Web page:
Be Aware

6 Mar

This year National Patient Safety Awareness week is being celebrated from March 4 through March 10. I know how you feel! This topic is so exciting I can’t sleep at night either. But seriously, patient safety is important. Since patient safety was first brought to light in the 1990s, studies have shown a staggering number of patients harmed by preventable medical errors. Medical errors can cause serious injury or death and result in billions of dollars in excess health care costs nationwide each year. The World Health Organization (WHO) estimates that 1 out of every 10 patients worldwide is impacted by these errors. [i]

With the help of the guidelines set by The National Patient Safety Foundation, (NPSF) I have developed the list below on what you can do to make sure you and your loved ones have a safer healthcare experience.

 Keep track of your history


Write down your medical history including any medical conditions you have: illnesses, immunizations, allergies, hospitalizations, all medications and dietary supplements you’re taking, and any reactions or sensitivities you’ve experienced. My husband and I do this in the notes section of our cell phones. In addition, my husband and a few close family members have my history in case I am not able to convey the information myself to a medical professional.

Pay attention 

If something doesn’t seem right, call it to the attention of your doctor or health care professional because you know what? It might not be right. For example, I was once getting a CT Scan that I was told numerous times would be done without an IV because contrast wasn’t necessary. When I checked into my appointment I was told I needed to get an IV for the contrast. I knew I had been told differently and when I spoke up about it, it turned out they were looking at the wrong order.

Take medications exactly as prescribed

Your doctor is prescribing you medication at a certain dosage for a reason. I have many friends who will tell me that they have stopped taking medication because they feel better. Feeling better and having a bug out of your system are two completely different things. For example, a person who does not finish their antibiotics increases the chances that they may get sick again soon after, even though he or she has begun to feel better.  The antibiotics kill the bacteria that are causing the illness.  However, if you stop taking the medication ahead of time, it is possible that the same bacteria will begin to grow once you stop and cause you to get sick again. Who wants that?[ii]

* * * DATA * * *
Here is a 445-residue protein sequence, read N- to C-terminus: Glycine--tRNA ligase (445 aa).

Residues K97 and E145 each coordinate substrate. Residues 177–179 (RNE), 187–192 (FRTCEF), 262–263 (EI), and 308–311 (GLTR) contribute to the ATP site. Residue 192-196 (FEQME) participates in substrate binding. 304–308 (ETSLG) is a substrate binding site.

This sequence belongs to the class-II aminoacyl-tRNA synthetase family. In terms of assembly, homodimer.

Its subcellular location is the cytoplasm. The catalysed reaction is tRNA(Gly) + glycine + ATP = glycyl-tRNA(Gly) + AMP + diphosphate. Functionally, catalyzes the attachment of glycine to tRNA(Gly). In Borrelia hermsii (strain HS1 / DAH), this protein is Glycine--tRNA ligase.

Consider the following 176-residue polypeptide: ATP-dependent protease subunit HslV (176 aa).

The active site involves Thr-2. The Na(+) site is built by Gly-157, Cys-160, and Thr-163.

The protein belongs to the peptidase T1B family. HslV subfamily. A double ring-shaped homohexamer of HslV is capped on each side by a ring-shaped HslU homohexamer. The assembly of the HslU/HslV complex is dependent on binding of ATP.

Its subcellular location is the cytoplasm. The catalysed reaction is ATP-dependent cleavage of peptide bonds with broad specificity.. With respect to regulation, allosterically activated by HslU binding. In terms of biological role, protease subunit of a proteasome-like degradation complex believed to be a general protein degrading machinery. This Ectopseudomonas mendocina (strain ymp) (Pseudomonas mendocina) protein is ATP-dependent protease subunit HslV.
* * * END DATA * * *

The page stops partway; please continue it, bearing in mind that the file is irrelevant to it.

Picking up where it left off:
Last but definitely not least remember It is OK to Ask!

It is ok to ask your doctor about ANYTHING you don’t understand. This can be as simple as where you should report for your next treatment or as complicated as explaining surgery options. It is your right as a patient to fully understand the care and treatment you’ll be receiving. Furthermore, The Joint Commission on Accreditation of Healthcare Organizations (JCAHO) reports research that shows patients who take part in decisions about their health care are more likely to have better outcomes.[iii]

For more information about Patient Safety, check out the National Patient Safety Foundation’s website at

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